Operating since 1826, Lyon & Turnbull are one of the longest established fine art and antiques auction houses in the United Kingdom. In the 21st century, we combine dedicated personal advice and attention with innovative, thoughtful marketing and a deep understanding of the world of art and antiques to offer an unparalleled auctioneer service.
We hold approximately 35 auctions per annum, including specialist categories such as Scottish paintings, British & European paintings, Asian works of art, jewellery, silver, antiques, books, furniture and contemporary art and design. For details of the categories of art and antiques we sell, please visit the departments page.
In addition to our specialist auctions, our raison d'etre are single-owner collection sales. Each one carefully crafted to accentuate the quality and uniqueness of the particular collection, generating un-missable events for collectors, and high (often record) prices for our clients.
Lyon & Turnbull operates internationally, providing valuation and auction services worldwide, and ensuring our client's works of art and antiques are seen, desired, and purchased by the world’s largest art markets in Europe, America and Asia.
We maintain galleries in London and Glasgow, and our neoclassical headquarters and saleroom in Edinburgh is, we believe, the most beautiful in the UK. We also maintain an alliance with the historic American auctioneers, Freeman's.
However, our international reach and commercial success are only part of our appeal. The real reason why our clients choose us over our competitors is the knowledge and approachability of our experts, and the efforts we make to understand and fulfil our clients’ tastes and needs.
Expanding its reach into the international market, Lyon & Turnbull formed a strategic marketing alliance with the historic U.S. auction house Freeman’s, in 2000.
Freeman’s holds an esteemed place as America's oldest auction house and as one of the country’s first family-owned businesses. The company was founded by Tristram Bampfylde Freeman in 1805 and remained in the hands of the Freeman family for six generations with landmark sales throughout its storied history.
In 2016, controlling interest of the auction house was transferred to an internal management team in support of an ambitious growth strategy. At the onset of 2020, Freeman’s opened its new flagship location in Center City’s prestigious 2400 Market Street and a second Philadelphia location at 1600 West Girard Avenue.
Established in Edinburgh in 1826, Lyon & Turnbull are Scotland's oldest firm of auctioneers. In the nineteenth century the firm conducted regular auctions in Edinburgh, handling a bewildering variety of art and antiques including such highlights as furniture from the Queen's residence at Balmoral. In the early 1840’s Lyon & Turnbull moved premises to George Street, and continued selling fine art and antiques at this address (changing ownership in 1864) for over 130 years until 1999. The legacy of Lyon & Turnbull’s George Street premises can still be seen, as some of the old signage is still visible on Thistle Street Lane North.
In 1999 Lyon & Turnbull was acquired by a group of auctioneers previously part of the Phillips team, an auction house that was the third largest in the world during the 1990s. They were joined in the enterprise by Sir Angus Grossart, Chairman of one of Scotland’s leading merchant banks Noble Grossart and a past Chairman of The Trustees of the National Galleries of Scotland. The company's stated aim on regeneration was: "To rescue a national institution for Scotland and to establish a high quality auction house with an international footprint from a base in Edinburgh."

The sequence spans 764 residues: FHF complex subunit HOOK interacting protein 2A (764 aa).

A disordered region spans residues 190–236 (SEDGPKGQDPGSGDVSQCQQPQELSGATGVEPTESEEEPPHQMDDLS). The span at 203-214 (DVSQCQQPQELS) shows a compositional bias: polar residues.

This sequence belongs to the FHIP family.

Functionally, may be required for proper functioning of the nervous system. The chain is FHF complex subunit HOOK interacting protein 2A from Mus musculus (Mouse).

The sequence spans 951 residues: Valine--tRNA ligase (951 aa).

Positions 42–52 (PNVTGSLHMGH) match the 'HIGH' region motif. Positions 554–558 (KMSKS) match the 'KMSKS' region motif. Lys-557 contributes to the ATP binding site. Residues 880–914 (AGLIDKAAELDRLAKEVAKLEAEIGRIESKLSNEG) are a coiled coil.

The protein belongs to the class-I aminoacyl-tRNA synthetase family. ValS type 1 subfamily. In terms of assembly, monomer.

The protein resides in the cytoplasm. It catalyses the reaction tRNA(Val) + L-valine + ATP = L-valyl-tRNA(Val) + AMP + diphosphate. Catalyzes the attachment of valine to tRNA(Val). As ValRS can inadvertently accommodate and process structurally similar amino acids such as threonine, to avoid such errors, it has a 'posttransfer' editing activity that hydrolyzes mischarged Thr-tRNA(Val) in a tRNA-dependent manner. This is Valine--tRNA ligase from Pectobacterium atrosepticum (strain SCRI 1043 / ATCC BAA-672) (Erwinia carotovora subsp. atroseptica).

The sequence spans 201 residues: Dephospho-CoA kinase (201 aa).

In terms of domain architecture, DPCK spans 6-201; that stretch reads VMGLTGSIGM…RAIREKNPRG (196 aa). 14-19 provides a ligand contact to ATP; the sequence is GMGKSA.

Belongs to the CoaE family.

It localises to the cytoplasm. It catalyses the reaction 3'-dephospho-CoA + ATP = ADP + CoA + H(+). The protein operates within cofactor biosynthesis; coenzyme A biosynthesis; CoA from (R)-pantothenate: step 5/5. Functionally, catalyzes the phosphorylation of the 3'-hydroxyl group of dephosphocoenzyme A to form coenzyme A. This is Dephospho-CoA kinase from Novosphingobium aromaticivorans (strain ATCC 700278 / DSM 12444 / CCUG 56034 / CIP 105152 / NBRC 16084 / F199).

Since re-launching, Lyon & Turnbull have not only become Scotland's most successful auction house but also one of the premier in the United Kingdom, respected internationally as a diligent and trusted firm of auctioneers.
Our headquarters in Edinburgh is housed in an important example of the work of Archibald Elliot (1760-1823), one of Scotland's leading architects in the early 19th century.
Designed and built as a church for the great and good of Edinburgh’s fashionable New Town, the design is somewhat unusual due to Elliot’s adoption of the Greek Revival style for an ecclesiastical commission. The church construction began in May 1820 and it opened for its first service in May 1821. A plan and elevation signed by Elliot shows that he originally intended the building to have a tower and spire, but, perhaps for financial reasons, these were never built. The ceiling rose in the auditorium originally held a large octagonal gasolier, which was removed in 1853.
Broughton Place Church featured in the 1981 multi-Oscar winning film Chariots of Fire. The Broughton McDonald congregation left in 1991 and most of the interior furnishings were dispersed; the organ and organ screen being relocated to a church in Italy. Malcolm Fraser Architects won the Edinburgh Architectural Association Regeneration/Conservation Award and Roses Design Award in 2006, having completed the conversion of the church to an auction house in 2003.
Today the auction house is a bright and airy space, combining the grandeur, materials, and high quality workmanship of the past with a distinctly modern design aesthetic. As such, the Broughton Place saleroom is perfectly suited to Lyon & Turnbull’s style and we are proud to be the guardians of the grade-A listed property for future generations of architecture, art and antique lovers.